(6) The ESD and supporting documents are available for public review in the Administrative Record file and information repository, pursuant to the NCP, 40 CFR 300.435(c)(2)(i)(A) and 300.825(a)(2).

IV. Basis for Issuance of an ESD

The following information provides the EPA's basis for issuing the ESD for the Site.

Site Background and History

The Site (CERCLIS ID #CAD000626176) is located at 2650 West Washington Boulevard in Crescent City, Del Norte County, California, and is an approximately 1-acre property consisting of 2 parcels. From 1970 to 1981, the site served as a collection facility for pesticide storage containers used in local agricultural and forestry operations in Del Norte County. The facility was operated by the County, with approval from the North Coast Regional Water Quality Control Board (NCRWQCB), and was intended to serve as a county-wide collection point for interim or emergency storage of pesticide containers generated by local agricultural and forestry-related industries. Inspections conducted by the EPA and NCRWQCB in 1981 revealed violations of the Resource Conservation and Recovery Act (RCRA), and a failure to operate under the conditions previously agreed upon with the NCRWQCB. Shortly after receiving a Cleanup and Abatement Order from NCRWQCB, the County decided to close the facility. State and County sampling efforts revealed a variety of contaminants in the soil and groundwater at the Site. Due to lack of County funding to investigate the extent of contamination and develop a cleanup plan, the EPA placed the Site on the NPL in 1984.Start Printed Page 27083

Basis for Taking Action

NCRWQCB conducted initial investigations at the Site and found that both the soil and groundwater were contaminated with various herbicides, pesticides, and volatile and semi-volatile organic compounds and chromium. The specific COCs identified were 1,2-DCP and 2,4-dichlorophenoxyacetic acid (2,4-D). Soil contamination was detected to a depth of 15 feet but was contained to an on-site sump of 15 feet by 20 feet. At the time, the groundwater contaminant plume was estimated to extend approximately 170 feet to the southeast of the sump, in the direction of groundwater movement. If the contaminated aquifer were to be used as a drinking water supply, it would pose a significant health risk. Ingestion of these contaminants has been linked to increased cancer risk. Investigations indicated that elevated levels of chromium were also present at the Site.

Original Remedy Selection

In 1985, the EPA selected a remedy in a ROD to address the soil and groundwater contamination at the Site. The major components of the Selected Remedy included: Excavation and off-site disposal of contaminated soils; extraction and treatment of groundwater through carbon adsorption and coagulation/filtration treatment; disposal of treated groundwater to the Crescent City Wastewater Treatment Plant; and groundwater monitoring.

Actions Taken Following ROD Issuance

The 1989 ESD explained that because the chromium at the Site was determined to be naturally-occuring, it could not be remedied under CERCLA, pursuant to 42 U.S.C. 104(a)(3)(A). The ESD also documented and justified a change in the groundwater treatment method from carbon adsorption and coagulation/filtration to air sparging.

The EPA issued a ROD Amendment in 2000 that revised the remedy, because the Site RAO of restoring the contaminated groundwater to the drinking water standard for 1,2-DCP could not be met, because no technology existed that was capable of reaching the 10 micrograms per liter (µg/L) level set out in the ROD. Notably, this applied as well to the Maximum Contaminant Level (MCL) of 5 µg/L that had since been adopted since the cleanup level had been selected for the Site. In light of the inability to reach these cleanup levels, the ROD Amendment's revised remedy instead sought to contain the groundwater contamination through natural attenuation and monitoring and prevent its use as drinking water for as long as contaminant concentrations exceeded drinking water quality standards. The ROD Amendment identified the new ARAR for 1,2-DCP (equivalent to the new MCL of 5 µg/L); adopted a TI waiver of the newly identified ARAR for groundwater within the existing contaminated area where 1,2-DCP exceeded 5 µg/L; and required semi-annual groundwater monitoring and the enactment of institutional controls (ICs) to prevent exposure to contaminated groundwater.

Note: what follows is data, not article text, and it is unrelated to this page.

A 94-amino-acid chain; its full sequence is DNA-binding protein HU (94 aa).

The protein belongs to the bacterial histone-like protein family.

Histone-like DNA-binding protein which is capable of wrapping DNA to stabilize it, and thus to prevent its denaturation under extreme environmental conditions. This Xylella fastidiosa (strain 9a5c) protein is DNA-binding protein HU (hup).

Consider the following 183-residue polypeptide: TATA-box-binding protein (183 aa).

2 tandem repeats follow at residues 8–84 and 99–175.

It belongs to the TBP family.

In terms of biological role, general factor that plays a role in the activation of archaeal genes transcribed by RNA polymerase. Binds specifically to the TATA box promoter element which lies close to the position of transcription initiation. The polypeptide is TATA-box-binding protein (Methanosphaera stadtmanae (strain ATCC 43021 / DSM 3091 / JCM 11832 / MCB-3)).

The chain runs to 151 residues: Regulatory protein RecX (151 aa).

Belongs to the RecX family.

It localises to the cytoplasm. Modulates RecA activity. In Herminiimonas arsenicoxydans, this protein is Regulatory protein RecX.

In 2002, the EPA, DTSC, and Del Norte County entered into a Consent Decree, and in doing so, Del Norte County agreed to carry out and finance continued remediation efforts at the Site, including monitoring groundwater and implementing ICs in accordance with Site decision documents and plans. Also, in that same year, because all response actions required under CERCLA had been completed, except for ongoing operation and maintenance and Five-Year Reviews, following a 30-day public comment period, the EPA deleted the Site from the NPL.

Basis for ESD

Nearly 20 years after issuance of the TI waiver for 1,2-DCP, groundwater data from the Site consistently demonstrate that concentrations of 1,2-DCP have significantly decreased and are now below the drinking water standard of 5 µg/L. Given the effectiveness of natural attenuation in lowering concentrations of 1,2-DCP in Site groundwater to meet the MCL, the TI waiver adopted in the 2000 ROD Amendment is no longer necessary. Through this ESD, the EPA is removing the TI waiver for 1,2-DCP and reinstating the 1,2-DCP ARAR. The ESD also reinstates the original RAO that sought to clean up contaminated groundwater to meet drinking water standards. Cleanup under CERCLA is considered complete, although groundwater monitoring is currently ongoing at the Site under state oversight, and EPA plans to continue the Five-Year Review process as required until such time that groundwater attainment is formally achieved.

Start Signature

Enrique Manzanilla,

Director, Superfund Division, U.S. EPA, Region 9.

End Signature End Supplemental Information

[FR Doc. 2021-10511 Filed 5-18-21; 8:45 am]